Documentation of Carden Bottoms Artifacts at the
National Museum of the American Indian,
Arkansas Archeological Survey
Our visit to document Carden Bottoms collections at the National Museum of the American Indian curation facility in Suitland, Maryland took place on May 17 – 22, 2010. Dr. Andrea Hunter and Ms. June Carpenter of the Osage Nation, and Dr. Ann Early, Mr. Jared Pebworth, and Ms. Leslie Walker of the Arkansas Archeological Survey participated in this activity.
Before the visit, we requested information about the NMAI collections from several counties in Arkansas that encompass the research area along the Arkansas River. Most important was Yell County where the actual Carden Bottoms locale is situated.
Dr. Patricia Neitfeld, Supervisory Collections Manager, provided us with catalog information about objects in their custody from the counties in our study area. This information included file photographs, provenience and catalog details, and provenance information.
Leslie Walker created printed binders of all the pottery vessels and selected categories of non-pottery objects. In order to spend time most efficiently, we prioritized the vessels by county, and established priorities for the non-pottery objects. Most important in the second group were diagnostic lithic artifacts and items of European manufacture. In descending order of secondary priority were shell artifacts, pipes, and objects of non-domestic function.
We created two documentation forms, one for pottery vessels (Ceramic Documentation Form) and another for all other objects (Artifact Documentation Form). These forms are designed to consolidate all relevant information efficiently and consistently, including current and previously used catalog data, artifact type and variety, photographic information, key dimensions, and a set of additional observations. The dimension information includes such standard categories as maximum length, width, thickness, and so forth.
For pottery vessels, a series of dimensions for specific body parts such as bottle neck, body, base, rim, and appendages are recorded. Observations include raw material categories, color, surface treatment, category of decorative treatment, temper, general vessel class, presence or absence of use wear and modification, and so forth. Space is provided on the forms for photographic catalog information, artifact sketches, and narrative observations.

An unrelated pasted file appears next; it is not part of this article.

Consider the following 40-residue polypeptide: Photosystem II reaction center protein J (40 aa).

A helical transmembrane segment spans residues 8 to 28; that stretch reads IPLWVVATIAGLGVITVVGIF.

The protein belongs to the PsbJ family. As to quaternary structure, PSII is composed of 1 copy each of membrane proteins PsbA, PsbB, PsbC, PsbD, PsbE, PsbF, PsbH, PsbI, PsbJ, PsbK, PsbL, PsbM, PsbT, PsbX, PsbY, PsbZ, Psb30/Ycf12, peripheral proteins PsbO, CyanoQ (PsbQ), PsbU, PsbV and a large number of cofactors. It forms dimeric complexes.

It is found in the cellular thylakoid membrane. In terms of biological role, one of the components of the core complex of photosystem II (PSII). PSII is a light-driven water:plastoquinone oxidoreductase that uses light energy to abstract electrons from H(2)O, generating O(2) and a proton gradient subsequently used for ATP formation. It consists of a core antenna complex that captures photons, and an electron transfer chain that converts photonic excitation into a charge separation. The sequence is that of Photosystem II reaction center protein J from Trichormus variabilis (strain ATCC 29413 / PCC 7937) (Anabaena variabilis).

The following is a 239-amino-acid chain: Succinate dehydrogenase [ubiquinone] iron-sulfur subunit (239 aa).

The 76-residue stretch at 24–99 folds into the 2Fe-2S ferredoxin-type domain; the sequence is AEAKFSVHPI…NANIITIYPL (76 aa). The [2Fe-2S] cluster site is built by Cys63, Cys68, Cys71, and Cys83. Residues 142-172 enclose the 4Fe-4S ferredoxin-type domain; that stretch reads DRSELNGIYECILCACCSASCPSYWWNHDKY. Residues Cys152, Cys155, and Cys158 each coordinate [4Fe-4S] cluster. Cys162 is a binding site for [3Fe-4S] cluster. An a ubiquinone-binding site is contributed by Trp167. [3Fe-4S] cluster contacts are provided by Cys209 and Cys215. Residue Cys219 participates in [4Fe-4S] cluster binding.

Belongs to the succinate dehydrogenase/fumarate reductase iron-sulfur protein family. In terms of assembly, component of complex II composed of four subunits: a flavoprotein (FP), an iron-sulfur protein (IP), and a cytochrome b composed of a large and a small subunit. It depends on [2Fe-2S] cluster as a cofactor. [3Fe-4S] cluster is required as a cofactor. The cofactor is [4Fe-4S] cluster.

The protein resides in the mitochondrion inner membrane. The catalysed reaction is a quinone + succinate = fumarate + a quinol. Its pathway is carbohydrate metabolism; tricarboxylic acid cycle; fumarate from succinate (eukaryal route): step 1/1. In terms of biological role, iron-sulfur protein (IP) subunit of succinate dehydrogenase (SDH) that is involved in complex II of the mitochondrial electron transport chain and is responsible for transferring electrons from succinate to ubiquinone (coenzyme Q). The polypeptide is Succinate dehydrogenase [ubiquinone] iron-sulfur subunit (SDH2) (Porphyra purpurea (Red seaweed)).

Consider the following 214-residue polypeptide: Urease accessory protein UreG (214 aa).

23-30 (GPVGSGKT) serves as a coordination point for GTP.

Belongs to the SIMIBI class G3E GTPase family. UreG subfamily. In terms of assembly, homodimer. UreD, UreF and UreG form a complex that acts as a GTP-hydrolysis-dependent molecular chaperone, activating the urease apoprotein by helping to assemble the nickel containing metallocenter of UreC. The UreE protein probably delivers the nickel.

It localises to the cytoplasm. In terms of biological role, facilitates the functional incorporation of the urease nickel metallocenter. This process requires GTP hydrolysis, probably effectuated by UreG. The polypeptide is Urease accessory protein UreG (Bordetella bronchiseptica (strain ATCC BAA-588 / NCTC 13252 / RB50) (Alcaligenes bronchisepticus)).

For the other artifacts, the documentation forms have checklist sections to speed and standardize the recording process. Both forms are designed to be comprehensive and at the same time as generic as possible so that they can be used for recording the widest possible array of objects.
We carried photographic equipment, measuring devices, low-power magnifying lenses, and the pre-organized documents with us to the NMAI facility. Thomas Evans, Museum Specialist at NMAI, removed the objects we were interested in from the storage cabinets before we arrived and consolidated them on a set of shelves in the open work area.
We organized a staged protocol to carry out the documentation. Leslie Walker photographed all objects and recorded negative information on a set of photo files. When he had finished his tasks, Jared Pebworth assisted in the photo recording process.
Andrea Hunter, June Carpenter, and Ann Early documented the pottery vessels. A vessel was removed from the shelves, the catalog sheet was removed from the binder, and the documentation sheet was filled out. Observations and measurements were taken with metric calipers, bone boards, hand lenses, and Munsell Color catalog books. When all the measurements and observations were completed on a vessel, it was moved to a separate table for photography and the two record sheets were placed in a ‘completed’ folder. After the photographs were taken, the vessel was placed on a ‘completed’ shelving unit for return to the storage cabinets.
Jared Pebworth documented the lithic, shell and other objects that included ceramic pipes and items of European manufacture. He followed the same procedure as that used for the pottery vessels. Several of the catalog numbers were assigned to large numbers of lithic artifacts in the same storage container. In such instances, the late prehistoric diagnostic items were selected for detailed documentation. Other Archaic or Woodland Period objects mixed in were not documented at this time. Individual measurements were made with calipers, and these smaller objects were also weighed on a digital scale. Pebworth followed the same process of handling the objects and paperwork through the photographic process.
By the end of the week, the team documented approximately 1700 artifacts, including 275 whole vessels, 600 lithic tools, and 834 other artifacts (clay pipes, stone, clay and shell ornaments, and objects of European manufacture).